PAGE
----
Government has tabled before Parliament a bill seeking amendments to Article 26 to allow for compulsory acquisition of land for development.
Deputy Attorney General, Mwesigwa Rukutana tabled the Constitution Amendment Bill 2017 before the House today July 13, with the purpose to resolve the current problem of delayed implementation of government infrastructure and investment projects due to disputes arising out of the compulsory land acquisition process.
Rukutana said the bill seeks to enable government or a local government to deposit with court compensation awarded by the government for any property declared for compulsory acquisition.
He further said the amendments, if passed by Parliament, will empower government to take possession of the declared property upon depositing the compensation awarded for the property with court, pending determination by the court of the disputed compensation awarded to the property owner.
The AG said would empower the property owner or person having an interest in or right owner over the property to access the deposited compensation awarded at any time during the dispute resolution process.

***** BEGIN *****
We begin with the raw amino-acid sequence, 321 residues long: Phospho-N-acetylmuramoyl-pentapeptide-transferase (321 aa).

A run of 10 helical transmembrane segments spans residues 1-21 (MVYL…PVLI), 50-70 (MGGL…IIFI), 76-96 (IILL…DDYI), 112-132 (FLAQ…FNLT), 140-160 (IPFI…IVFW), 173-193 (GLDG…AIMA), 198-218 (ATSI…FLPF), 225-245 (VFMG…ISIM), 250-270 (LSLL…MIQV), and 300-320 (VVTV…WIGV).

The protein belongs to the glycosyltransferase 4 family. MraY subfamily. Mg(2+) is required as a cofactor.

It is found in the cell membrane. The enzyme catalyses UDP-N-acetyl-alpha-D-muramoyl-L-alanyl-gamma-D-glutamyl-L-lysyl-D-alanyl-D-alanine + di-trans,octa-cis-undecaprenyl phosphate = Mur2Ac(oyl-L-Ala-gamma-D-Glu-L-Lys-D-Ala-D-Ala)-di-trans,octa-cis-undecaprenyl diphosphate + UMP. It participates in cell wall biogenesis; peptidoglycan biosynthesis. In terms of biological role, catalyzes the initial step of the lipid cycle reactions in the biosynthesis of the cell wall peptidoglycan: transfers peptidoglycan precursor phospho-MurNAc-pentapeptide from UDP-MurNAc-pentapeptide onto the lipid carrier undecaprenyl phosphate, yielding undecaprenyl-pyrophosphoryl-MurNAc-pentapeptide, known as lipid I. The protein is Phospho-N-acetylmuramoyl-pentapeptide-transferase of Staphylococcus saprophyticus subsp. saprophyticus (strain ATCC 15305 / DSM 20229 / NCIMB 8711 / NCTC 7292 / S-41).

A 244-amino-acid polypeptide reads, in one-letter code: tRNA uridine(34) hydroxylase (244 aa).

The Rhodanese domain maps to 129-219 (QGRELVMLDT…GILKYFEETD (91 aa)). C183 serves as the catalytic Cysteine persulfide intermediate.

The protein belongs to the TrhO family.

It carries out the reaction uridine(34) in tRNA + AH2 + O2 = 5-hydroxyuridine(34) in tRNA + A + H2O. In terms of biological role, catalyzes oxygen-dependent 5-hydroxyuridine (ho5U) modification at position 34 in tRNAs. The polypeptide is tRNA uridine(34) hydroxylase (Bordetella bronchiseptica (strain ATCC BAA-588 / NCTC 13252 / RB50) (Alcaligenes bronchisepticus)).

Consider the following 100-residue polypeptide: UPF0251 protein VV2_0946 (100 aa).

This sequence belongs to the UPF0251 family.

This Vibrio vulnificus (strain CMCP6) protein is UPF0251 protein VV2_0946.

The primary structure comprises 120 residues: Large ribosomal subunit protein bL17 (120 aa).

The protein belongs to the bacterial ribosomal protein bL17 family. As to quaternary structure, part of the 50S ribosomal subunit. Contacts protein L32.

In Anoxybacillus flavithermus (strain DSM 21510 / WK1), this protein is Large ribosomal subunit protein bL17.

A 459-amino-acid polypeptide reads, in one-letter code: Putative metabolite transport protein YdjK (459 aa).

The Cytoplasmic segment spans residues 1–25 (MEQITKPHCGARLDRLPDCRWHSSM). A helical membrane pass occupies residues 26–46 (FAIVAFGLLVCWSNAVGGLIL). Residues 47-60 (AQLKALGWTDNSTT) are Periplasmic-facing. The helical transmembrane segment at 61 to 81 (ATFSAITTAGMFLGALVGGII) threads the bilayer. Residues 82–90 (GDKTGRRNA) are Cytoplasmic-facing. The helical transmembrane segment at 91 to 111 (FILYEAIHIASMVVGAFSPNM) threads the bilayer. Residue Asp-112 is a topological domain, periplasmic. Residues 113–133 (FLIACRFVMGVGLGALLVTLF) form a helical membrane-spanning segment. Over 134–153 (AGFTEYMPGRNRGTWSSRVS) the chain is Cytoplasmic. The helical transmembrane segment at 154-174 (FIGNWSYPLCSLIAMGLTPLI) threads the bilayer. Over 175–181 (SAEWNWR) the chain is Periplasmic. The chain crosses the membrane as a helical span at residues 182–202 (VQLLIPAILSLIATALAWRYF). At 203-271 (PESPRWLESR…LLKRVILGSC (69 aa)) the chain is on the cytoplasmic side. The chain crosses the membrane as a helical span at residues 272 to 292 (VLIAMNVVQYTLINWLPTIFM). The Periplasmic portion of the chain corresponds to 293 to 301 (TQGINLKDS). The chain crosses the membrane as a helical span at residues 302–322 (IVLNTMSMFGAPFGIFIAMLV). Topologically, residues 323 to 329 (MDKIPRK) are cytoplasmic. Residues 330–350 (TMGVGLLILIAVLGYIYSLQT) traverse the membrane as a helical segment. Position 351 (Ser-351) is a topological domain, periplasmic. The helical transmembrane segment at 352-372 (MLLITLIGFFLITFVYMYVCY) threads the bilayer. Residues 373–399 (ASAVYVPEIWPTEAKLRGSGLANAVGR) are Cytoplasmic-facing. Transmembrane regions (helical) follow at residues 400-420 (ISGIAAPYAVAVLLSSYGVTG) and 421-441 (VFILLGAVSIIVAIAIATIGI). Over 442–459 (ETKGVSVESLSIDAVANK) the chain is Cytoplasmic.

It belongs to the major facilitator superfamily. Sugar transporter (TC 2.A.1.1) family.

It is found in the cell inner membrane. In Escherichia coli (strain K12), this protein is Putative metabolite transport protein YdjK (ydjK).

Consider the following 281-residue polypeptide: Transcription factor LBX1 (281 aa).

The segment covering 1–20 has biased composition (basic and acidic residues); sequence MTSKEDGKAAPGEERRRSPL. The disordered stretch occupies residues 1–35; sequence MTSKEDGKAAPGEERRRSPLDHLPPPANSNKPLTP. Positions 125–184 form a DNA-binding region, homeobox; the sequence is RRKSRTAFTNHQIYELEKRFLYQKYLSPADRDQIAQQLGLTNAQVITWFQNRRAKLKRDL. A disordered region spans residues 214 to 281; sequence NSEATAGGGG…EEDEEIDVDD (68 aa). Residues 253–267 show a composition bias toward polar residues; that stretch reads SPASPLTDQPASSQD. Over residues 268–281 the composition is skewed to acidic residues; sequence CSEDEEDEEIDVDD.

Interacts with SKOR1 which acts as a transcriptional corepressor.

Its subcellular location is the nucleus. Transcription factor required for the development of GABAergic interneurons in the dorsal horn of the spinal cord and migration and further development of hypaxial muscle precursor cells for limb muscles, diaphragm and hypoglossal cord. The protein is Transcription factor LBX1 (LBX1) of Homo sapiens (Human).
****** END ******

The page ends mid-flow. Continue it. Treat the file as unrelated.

However, after tabling the bill, MPs demanded to know the contents of the bill, with suspicion that government could have sneaked in an amendment to Article 102 (b) which provides for a 75-year age limit for the Presidency.
Further, Shadow Attorney General, Wilfred Niwagaba wondered why government had defied a directive by Parliament, calling on government to present an omnibus bill on all constitutional amendments which were not included when constitutional amendments were made in 2015.
“Is it procedurally right for the Attorney General to defy the directive of the Speaker and orders of this House to come up with a bill that is intended to amend the Constitution in piecemeal and in particular to steal our land? Niwagaba questioned.
Some legislators including Gilbert Olanya, Johnson Muyanja Ssenyonga and Ibrahim Ssemujju Nganda warned that this could be an attempt by government to grab Ugandans’ land.
Olanya vowed to fight the bill, which received negative reception when it was tabled for first reading.
Thomas Tayebwa however said the bill gives land owners a safety net in instances where they lose in court but funds are available as compensation for their land.
The Speaker of Parliament, Rebecca Kadaga referred the bill to the Legal and Parliamentary Affairs committee for further scrutiny.